What is it about the selfie drone anyway? Are they the latest tech fad that will reel in money for a year or two and then fade away? Maybe, but I think there’s a lot more to selfie drones than dollar signs and social media buzz.

Selfie drones are important because they serve as the new testing ground for technologies that are vital to the future of drones like miniaturization, autonomous flight, machine learning (gesture commands), and interfacing with the life of an average person (social media). A selfie drone is the fastest way to get new drone technology into the hands of average people and see the interaction of this technology with normal life.

Who Said Smaller Isn’t Better

As with any technology, miniaturization is important. Over time you can do more with the same amount of space. Drones are no different. The new DJI Spark weighs 70% less and is only 1/3 of the size of the Phantom 2 drone I keep on my shelf for posterity’s sake. Even with these reductions, the Spark manages to offer a 12 megapixel camera, advanced GPS/GLONASS satellite positioning, a 3D sensing system, and computer vision—none of which the Phantom 2 has.

The DJI Spark has a lot of technology crammed into its small frame. (Source : DJI)

Zerotech’s Dobby is even lighter and, in fact, small enough to fit into the breast pocket of a button-up shirt. While its specs are not as impressive as the Spark’s, the story of its “insides” is really a story about how miniaturization is key to unlocking the true potential of drones.

To make the Dobby, Zerotech partnered with Qualcomm. The key to miniaturizing the drone was making an integrated chip that could fit into a mini motherboard and be able to handle CPU, imaging, communications, GPS, artificial intelligence, and remote control functions. Zerotech had not worked with integrated chips before so there were some issues getting their drone tech to operate correctly. It took months of engineers banging around problems, but eventually the Dobby came into being.

Dobby is arguably not the best drone on the market, but both Zerotech and Qualcomm view it as a transitional product on the path to the drones of tomorrow. They have proven they can integrate and reduce size which will make drones a powerful computing platform for the sky. In five years, drones the size of the Dobby and Spark will be more powerful than larger drones today. Sensors will be smaller, processors will be smaller, power sources will be smaller—all because of selfie drones.

Autonomy at the Touch of a Button

Selfie drones didn’t create the idea of autonomous drone flight and they are not the main factor pushing this technology forward. But they are playing their part and are the way most people will become familiar with the reality of autonomous drone flight.

Their contribution can be traced back to 3DR’s Iris+ drone which, when launched in 2014, was the first widely available commercial drone with a “follow me” function. Every selfie drone today can do this in addition to course lock, go to a point of interest, active tracking, as well as preset movements for shots. With the push of a button selfie drones can become autonomous by using a combination of computer vision and software.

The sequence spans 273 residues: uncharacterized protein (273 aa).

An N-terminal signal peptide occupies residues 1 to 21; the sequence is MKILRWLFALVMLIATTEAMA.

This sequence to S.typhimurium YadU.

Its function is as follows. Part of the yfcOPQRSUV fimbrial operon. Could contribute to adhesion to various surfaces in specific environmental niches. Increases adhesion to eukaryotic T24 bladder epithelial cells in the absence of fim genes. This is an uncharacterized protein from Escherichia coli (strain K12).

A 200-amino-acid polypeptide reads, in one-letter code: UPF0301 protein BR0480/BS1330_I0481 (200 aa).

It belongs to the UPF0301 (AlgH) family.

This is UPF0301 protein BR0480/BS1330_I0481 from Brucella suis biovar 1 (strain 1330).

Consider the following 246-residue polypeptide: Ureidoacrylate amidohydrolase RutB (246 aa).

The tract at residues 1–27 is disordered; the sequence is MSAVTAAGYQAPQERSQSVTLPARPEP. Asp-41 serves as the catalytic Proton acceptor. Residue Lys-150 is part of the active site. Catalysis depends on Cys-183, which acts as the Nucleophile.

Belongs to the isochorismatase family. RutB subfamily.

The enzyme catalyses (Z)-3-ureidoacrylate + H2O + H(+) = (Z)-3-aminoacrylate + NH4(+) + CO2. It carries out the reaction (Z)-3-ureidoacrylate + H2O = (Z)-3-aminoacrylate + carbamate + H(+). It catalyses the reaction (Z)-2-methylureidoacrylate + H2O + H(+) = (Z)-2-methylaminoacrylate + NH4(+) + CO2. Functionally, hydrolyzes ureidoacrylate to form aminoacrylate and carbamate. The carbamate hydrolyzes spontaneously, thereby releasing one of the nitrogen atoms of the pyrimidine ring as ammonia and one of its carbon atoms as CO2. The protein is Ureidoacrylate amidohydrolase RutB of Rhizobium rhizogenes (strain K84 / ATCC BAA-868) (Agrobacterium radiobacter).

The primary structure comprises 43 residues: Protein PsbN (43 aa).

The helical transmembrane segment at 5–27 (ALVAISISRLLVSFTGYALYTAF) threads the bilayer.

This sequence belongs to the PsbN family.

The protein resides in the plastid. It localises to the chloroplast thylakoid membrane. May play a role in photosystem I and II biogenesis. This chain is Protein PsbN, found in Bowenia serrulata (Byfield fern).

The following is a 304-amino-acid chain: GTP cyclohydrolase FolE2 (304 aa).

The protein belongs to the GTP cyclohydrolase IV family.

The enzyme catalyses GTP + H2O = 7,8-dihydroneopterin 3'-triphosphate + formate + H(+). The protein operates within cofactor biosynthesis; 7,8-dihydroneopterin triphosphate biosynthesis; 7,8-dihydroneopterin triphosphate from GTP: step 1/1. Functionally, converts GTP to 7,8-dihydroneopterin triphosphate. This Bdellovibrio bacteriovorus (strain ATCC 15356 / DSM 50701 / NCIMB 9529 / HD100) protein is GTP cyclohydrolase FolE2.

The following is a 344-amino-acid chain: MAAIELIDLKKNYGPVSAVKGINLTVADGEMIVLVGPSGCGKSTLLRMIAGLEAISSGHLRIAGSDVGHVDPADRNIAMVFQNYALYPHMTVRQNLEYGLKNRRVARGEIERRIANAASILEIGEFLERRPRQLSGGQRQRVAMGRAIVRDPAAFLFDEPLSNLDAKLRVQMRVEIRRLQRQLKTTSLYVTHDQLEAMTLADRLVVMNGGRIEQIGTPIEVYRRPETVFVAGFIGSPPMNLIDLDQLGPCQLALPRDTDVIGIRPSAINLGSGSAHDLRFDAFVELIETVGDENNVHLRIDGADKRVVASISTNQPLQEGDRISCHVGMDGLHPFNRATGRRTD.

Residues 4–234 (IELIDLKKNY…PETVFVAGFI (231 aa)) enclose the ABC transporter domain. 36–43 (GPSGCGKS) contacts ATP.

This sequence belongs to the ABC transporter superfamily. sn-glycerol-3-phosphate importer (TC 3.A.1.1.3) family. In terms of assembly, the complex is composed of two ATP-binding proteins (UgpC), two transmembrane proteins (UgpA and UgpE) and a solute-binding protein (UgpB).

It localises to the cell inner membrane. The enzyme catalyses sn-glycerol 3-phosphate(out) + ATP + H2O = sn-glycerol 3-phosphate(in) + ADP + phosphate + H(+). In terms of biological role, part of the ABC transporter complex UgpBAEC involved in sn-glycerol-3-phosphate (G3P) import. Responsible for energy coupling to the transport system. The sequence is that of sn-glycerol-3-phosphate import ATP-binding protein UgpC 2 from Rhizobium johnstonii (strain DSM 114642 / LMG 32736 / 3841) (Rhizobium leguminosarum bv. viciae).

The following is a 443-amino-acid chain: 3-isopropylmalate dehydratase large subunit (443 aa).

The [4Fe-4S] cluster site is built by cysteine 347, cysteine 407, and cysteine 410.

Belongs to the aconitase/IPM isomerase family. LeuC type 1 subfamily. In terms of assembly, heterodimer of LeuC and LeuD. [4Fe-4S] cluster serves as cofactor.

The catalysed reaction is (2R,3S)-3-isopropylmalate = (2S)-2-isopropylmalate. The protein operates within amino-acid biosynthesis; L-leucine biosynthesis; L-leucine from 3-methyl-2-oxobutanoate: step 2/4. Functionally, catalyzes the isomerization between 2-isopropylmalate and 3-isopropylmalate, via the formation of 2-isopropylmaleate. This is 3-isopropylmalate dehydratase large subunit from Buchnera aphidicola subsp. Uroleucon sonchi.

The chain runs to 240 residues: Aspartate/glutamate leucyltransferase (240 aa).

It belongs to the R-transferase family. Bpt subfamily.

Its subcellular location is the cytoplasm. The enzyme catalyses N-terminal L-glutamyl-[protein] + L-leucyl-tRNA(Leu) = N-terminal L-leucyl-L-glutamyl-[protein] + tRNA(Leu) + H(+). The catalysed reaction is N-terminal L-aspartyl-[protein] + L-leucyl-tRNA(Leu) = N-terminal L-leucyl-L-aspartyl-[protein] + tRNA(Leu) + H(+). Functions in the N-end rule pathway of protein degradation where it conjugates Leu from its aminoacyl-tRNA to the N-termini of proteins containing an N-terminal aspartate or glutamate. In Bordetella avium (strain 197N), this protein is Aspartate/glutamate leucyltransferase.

This technology is not unique to selfie drones, but just think how many millions of people around the world are going to be introduced to autonomous drone flight just because they want the ultimate selfie.

Signing with Robots

Another selling feature of most selfie drones is the ability to be controlled by gestures. With a wave of your hand you can command a drone to do everything from fly away from you to take a picture. Like with autonomous flight features, the ability to command with gestures is pretty limited and sometimes buggy, but that’s not why I am mentioning it.

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The fact that drone manufacturers were able to cram machine learning and intelligence features into something so small is impressive. But more than anything else, it’s a way to introduce consumers to the concept of using gestures to command drones. Researchers around the world are working on drones that can autonomously interact with people via facial and hand gestures. The end goal is for these drones to be used as a kind of personal assistant at retail locations, on tours, and even in the workplace. Selfie drones are the first large scale testing ground for using machine learning and gestures. The lessons being learned will be vital for further drone development.

Let’s Take a Dronie

Regardless of what the future holds, selfie drones are making their mark today because they are easy to integrate with the great passion of our time, social media. The marketing of every selfie drone shows happy people documenting moments for their friends with the help of a wonderful new tool. If you want more confirmation of the social power of drones just remember that in late May Snap, the parent company of Snapchat, bought Los Angeles-based drone maker Ctrl Me.

For better or worse selfie drones are here to stay. Just don’t forget that these drones have a lot more going for them than narcissism. They are a stepping stone to the drones of the future.